Flags When set to 1, the second flag bit specifies that the datagram should not be fragmented and must therefore travel over subnetworks that can handle the size without fragmenting it; the third flag bit being set indicates that the packet is the last of a fragmented segment. When reset to 0, these two flags have the opposite meanings. The first flag bit is not used and always must be set to 0.
Fragmentation Offset Indicates, in units of 8 octets (64 bits), the original position of the fragmented data and is used during reassembly. The first fragment of a set of fragmented packets or non-fragmented packets have a value of 0 in this field, as you might expect.
Time to Live (TTL) Originally, the time in seconds that the datagram could be in transit; if this time was exceeded, the datagram was considered lost. Now interpreted as a hop count and usually set to the default value of 32 (for 32 hops), this number is decremented by each router through which the packet passes. The router that decrements this field to 0, which is known as the executioner, drops the packet and sends an ICMP time exceeded message back to the original source of the packet.
Protocol Identifies the protocol whose header and data follow the IP header, allowing the interleaving or multiplexing of multiple protocols. For example, a value of 6 indicates TCP, a value of 17 indicates User Datagram Protocol (UDP), and a value of 1 indicates ICMP. Multiplexing of upper-layer information means that one protocol, such as TCP, does not need to finish its transmission before another, such as UDP, begins using the services of IP. Without the use of such a field, only one protocol could be used in any given implementation of IP.
Header Checksum An error-checking value that is recalculated at each packet processing point (for example, each router). Recalculation is necessary because certain IP header fields change, such as TTL. The checksum is computed only on the bits of the IP header, with the checksum field initially set to all 0s before the computation.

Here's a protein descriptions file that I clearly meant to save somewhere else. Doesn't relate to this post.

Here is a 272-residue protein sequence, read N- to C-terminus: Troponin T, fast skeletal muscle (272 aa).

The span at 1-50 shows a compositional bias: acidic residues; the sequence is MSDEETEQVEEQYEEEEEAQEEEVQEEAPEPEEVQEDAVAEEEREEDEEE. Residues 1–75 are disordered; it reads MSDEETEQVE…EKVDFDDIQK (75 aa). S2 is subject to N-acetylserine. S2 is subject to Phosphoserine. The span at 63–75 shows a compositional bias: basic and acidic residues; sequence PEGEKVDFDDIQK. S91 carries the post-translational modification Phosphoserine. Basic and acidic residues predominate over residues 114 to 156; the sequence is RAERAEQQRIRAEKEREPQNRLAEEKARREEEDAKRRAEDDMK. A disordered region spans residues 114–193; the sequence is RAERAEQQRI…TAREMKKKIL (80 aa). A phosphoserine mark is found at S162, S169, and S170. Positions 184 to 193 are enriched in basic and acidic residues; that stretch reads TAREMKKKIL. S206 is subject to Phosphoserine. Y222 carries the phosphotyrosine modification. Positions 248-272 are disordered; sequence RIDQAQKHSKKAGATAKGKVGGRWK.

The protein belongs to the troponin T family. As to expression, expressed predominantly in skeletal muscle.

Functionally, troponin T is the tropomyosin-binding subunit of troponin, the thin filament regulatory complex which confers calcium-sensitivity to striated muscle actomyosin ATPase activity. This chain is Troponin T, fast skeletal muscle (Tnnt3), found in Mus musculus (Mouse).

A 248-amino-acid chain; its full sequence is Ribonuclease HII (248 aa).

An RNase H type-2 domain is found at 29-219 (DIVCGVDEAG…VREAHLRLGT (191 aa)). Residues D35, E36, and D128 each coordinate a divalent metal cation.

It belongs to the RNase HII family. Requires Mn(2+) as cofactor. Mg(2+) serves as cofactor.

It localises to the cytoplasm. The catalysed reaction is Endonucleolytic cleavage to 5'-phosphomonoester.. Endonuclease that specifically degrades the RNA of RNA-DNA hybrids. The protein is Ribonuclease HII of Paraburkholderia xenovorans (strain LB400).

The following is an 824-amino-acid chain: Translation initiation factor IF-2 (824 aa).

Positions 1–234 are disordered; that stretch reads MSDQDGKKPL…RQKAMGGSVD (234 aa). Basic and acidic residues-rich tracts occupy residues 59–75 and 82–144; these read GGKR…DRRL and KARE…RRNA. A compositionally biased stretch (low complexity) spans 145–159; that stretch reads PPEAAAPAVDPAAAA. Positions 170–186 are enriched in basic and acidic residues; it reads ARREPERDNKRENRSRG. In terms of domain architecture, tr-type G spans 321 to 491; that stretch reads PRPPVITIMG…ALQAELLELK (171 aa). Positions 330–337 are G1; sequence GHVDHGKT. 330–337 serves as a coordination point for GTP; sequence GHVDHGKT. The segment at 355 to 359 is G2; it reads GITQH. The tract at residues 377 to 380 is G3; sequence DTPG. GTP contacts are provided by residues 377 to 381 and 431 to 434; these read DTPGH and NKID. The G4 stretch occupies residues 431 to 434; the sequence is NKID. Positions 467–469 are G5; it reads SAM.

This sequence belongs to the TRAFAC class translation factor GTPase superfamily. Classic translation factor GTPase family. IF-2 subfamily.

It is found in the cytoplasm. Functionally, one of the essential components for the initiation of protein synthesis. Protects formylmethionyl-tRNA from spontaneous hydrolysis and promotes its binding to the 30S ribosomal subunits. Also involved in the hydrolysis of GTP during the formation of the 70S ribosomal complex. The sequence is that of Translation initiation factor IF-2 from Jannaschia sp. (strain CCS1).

Source Address The 32-bit IP address of the original transmitting device. Note that this value can change along the path of transmission if certain technologies, such as Network Address Translation (NAT), are in use.
Destination Address The 32-bit IP address of the original destination device. This address can be altered along the transmission path in the same way as noted for the source address.
Options and Padding IP options are a set of variable fields that may or may not be present in each IP packet. While the presence of options is not mandatory, the support of all possible IP options is required by each IP implementation. This means that if an IP host includes an option, all IP devices will understand it. Examples of standards-based options are Security, Record Route, and Internet Timestamp. If any options are included in the IP header, it is necessary to verify that the IP header ends on a 32-bit boundary. If not, it is necessary to pad with 0s at the end of the last option, until the total length of the IP header is a multiple of 32 bits.
Upper-Layer Information The header and user data handed down by a protocol, such as TCP. The header will not appear for non-initial IP fragments.
The data in the packet immediately follows this header information, which may correspond to a complete TCP segment, UDP datagram, or other IP-supported PDU or to a portion thereof when fragmentation has occurred.
Internet Control Message Protocol (ICMP)